Malachy McAllister apparently ran out of time.
The Rutherford man, who spent two decades fighting U.S. government efforts to deport him, turned himself in to Immigration and Customs Enforcement Tuesday and left the country Wednesday, according to U.S. Sen. Robert Menendez, who has helped champion his case to remain.
McAllister had received a last-minute reprieve from deportation two years ago, but the U.S. Department of Homeland Security under President Donald Trump administration refused to yield this time.
“Deporting a community leader who poses no national security or public safety threat is not only a clear injustice, but also contrary to our nation’s values,” said Menendez, D-N.J. “By forcefully deporting Mr. McAllister to a place he fled because his life was put in danger, the Trump administration is showing the immorality of their indiscriminate immigration policies.”
McAllister came to New Jersey in 1996 from Northern Ireland. A former member of the paramilitary Irish National Liberation Army, he served time in prison for the attempted murder of British police officers during the period of civil strife known as the “Troubles.”
He fled to the U.S. in search of asylum after he said British loyalists sprayed his family home with machine-gun fire.
But U.S. immigration officials designated him a terrorist and have been trying to deport him ever since.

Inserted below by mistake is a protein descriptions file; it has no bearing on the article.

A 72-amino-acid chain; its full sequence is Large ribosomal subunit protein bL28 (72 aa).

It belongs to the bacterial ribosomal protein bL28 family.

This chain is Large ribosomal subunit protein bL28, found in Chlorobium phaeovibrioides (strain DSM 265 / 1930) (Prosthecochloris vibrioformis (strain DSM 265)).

Menendez and Rep. Bill Pascrell Jr., D-9th Dist., have introduced legislation to allow McAllister to stay in the U.S., but the bills have gone nowhere. New Jersey lawmakers have proposed such legislation since 2004.
“For over 20 years, Malachy McAllister has been a valuable part of our North Jersey community,” Pascrell said.
“His roots are in New Jersey. America is where he belongs. His deportation at Trump’s hand is a heartless decision and separates a man with medical issues from his family for no good reason that puts him and his family at risk.”
Pascrell said McAllister was told not to travel while recovering from several injuries, including a broken collar bone, from being hit by a car while bicycling. In addition, he has asthma, putting him at higher risk of being infected with COVID-19.
ICE officials did not immediately respond to a request for comment.
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